Softball head coach brings Division I experience to help revitalize team
Pablo JuarezMercury Staff
Andrew GallegosPhoto Editor
After finishing with a second straight losing record in conference play and the first losing season since 2011, changes at the helm have been made in an effort to revitalize the softball program.
UTD’s softball program will begin the year with a new head coach. Rich Wieligman was officially appointed the new coach on Aug. 4.
The former Oklahoma State softball head coach brings with him a resume that includes three NCAA Division I tournament appearances with the Cowgirls during his nine-year tenure, including a 2011 Women’s College World Series appearance.
Athletic Director Bill Petitt explained that Wieligman’s head coaching experience and ability to recruit in the state of Texas were among the qualities that made him a formidable candidate.
“I’ve just talked to him a few times,” he said. “(He) seems very personable. I think he’ll do a good job.”
Senior outfielder Taylor Ervin believes the change in coaching reigns can catapult the softball program to the next level.
“From what I’ve read, Coach Wigs has a great background,” she said. “I have met him in person multiple times, and each time I talk with him, I like him more and more. He has a very strong personality, and I believe it’s the type of personality that will get us to the next level all the girls have wanted to reach for years.”
Ervin said there will be definite changes to the softball program.
“(Coach Wieligman) has made it very clear that he wants to grow in every aspect of the game,” she explained. “We are going to be expected to put a lot of hours in, on the field and in (the weight room).”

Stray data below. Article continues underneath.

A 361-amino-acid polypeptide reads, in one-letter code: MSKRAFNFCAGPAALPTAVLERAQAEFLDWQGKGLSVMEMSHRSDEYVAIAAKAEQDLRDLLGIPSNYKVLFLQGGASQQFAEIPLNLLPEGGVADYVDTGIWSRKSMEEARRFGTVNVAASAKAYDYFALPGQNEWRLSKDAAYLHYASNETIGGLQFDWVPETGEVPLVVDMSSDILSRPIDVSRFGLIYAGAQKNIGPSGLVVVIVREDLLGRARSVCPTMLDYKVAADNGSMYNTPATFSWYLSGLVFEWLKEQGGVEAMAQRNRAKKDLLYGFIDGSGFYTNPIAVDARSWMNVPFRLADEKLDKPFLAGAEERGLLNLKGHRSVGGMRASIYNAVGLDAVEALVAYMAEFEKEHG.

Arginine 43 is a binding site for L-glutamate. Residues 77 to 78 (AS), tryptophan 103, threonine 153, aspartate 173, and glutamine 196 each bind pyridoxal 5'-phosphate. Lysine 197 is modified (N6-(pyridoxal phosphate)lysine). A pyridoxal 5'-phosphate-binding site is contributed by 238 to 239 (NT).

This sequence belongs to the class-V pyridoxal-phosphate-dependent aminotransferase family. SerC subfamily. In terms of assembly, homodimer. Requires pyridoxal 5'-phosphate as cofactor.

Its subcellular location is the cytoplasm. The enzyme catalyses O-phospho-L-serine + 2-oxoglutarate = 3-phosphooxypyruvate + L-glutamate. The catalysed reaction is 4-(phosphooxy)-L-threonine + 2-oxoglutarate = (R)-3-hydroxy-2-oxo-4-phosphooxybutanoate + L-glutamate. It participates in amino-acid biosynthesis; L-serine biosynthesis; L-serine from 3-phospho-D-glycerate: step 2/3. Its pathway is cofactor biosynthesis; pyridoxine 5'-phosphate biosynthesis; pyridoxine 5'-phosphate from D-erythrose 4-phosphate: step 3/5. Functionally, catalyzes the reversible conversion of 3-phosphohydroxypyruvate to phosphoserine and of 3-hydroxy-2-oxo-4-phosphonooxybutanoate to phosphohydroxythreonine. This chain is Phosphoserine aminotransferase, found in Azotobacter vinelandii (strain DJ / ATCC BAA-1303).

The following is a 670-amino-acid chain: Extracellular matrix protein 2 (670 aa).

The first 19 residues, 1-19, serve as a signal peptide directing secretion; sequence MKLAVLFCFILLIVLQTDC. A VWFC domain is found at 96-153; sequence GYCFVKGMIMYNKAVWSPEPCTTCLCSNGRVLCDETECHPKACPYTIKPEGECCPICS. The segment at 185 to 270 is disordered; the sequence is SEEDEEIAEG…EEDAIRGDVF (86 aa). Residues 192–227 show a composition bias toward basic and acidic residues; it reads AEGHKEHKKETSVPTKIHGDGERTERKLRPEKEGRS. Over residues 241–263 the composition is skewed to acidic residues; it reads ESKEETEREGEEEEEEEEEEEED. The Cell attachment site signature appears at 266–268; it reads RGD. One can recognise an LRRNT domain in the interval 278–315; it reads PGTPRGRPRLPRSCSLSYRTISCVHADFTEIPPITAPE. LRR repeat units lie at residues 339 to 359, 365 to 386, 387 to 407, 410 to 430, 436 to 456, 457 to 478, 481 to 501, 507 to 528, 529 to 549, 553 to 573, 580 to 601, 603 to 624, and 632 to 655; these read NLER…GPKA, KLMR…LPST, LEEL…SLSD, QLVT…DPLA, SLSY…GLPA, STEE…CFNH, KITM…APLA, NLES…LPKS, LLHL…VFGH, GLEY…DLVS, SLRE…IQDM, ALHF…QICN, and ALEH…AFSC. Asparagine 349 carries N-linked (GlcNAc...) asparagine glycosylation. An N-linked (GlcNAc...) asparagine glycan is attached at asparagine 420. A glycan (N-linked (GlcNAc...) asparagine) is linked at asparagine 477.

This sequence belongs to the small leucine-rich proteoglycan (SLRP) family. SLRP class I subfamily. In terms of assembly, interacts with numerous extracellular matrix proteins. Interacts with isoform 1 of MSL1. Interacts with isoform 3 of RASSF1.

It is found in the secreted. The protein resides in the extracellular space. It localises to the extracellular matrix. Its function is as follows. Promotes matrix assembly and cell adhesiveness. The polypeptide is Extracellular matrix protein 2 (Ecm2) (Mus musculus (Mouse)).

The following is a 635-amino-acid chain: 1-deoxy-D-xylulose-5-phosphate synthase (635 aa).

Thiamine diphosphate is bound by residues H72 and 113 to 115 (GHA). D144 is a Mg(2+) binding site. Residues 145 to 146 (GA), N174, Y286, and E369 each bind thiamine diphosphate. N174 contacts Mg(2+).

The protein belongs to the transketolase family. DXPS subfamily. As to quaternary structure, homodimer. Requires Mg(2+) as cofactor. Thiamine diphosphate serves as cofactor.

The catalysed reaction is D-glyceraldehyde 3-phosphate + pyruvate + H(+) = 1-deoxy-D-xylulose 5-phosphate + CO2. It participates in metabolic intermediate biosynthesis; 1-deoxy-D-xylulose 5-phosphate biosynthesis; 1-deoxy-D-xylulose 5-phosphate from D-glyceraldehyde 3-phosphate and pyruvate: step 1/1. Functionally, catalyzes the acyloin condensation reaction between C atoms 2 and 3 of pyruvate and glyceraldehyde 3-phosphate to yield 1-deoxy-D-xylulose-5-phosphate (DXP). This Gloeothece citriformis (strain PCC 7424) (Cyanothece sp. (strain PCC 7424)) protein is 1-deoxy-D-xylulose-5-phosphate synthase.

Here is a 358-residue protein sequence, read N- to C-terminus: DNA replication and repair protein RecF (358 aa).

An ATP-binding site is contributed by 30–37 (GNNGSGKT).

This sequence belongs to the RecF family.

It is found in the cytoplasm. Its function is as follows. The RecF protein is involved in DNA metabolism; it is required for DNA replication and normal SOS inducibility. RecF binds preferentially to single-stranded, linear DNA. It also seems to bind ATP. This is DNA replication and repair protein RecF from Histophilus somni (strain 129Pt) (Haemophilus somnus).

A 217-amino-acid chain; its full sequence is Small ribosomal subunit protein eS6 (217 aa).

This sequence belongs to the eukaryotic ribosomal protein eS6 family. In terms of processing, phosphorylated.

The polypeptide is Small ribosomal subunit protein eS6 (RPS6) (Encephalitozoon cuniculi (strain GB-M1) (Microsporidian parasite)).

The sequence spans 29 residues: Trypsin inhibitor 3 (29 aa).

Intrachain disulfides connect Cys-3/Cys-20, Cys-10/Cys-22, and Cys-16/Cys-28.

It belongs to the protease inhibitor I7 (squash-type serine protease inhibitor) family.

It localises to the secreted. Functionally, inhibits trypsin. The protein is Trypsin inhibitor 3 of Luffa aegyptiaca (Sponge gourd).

Location and positive feedback about the university were among the factors that played into Wieligman’s decision to come to UTD.
“I want to be in this region,” he said. “I have family here, and I didn’t really want to leave this region,” he said. “I know after studying and talking with other coaches at the (Division III) level that it’s really a great place to be.”
As he looks to get himself and his family situated, Wieligman said he’s already noticing the differences between Stillwater and Dallas.
“(In) Stillwater it was about seven cars a stoplight and that was rush hour,” he said. “Here you have seven cars plus at every stoplight, in every lane.”
Although he is transitioning from a Division I to a Division III program, Wieligman said he isn’t going to change anything as far as his coaching philosophy is concerned.
Petitt attributed the ability to recruit Division I talent to UTD’s prestige.
“I think it’s becoming more common… We have a number of people on the staff that came from a Division I (school),” Petitt said. “I think we have a lot of student-athletes here that can compete at a higher level but choose to be in Division III because of what UT Dallas offers. I think it’s probably the same for the staff.”
With the team in the off-season, Wieligman said the new strength and conditioning coach, Jami Clinton, will play an important part in the team’s success moving forward.
“We’re lucky enough that we just hired a strength and conditioning coach,” he said. “It will move our kids in the right direction — lifting weights and getting stronger and faster. Just getting them in better condition, I think that’s the biggest thing… to improve our strength and our conditioning.”
For him, coaching softball remains the same and that it’s more about being on the field than the level you’re playing at.
“(In) softball … you have to catch it, you have to throw it, and you have to hit it,” he said. “I look for us to get better in all three aspects, I expect us to pitch it better and compete for championships.”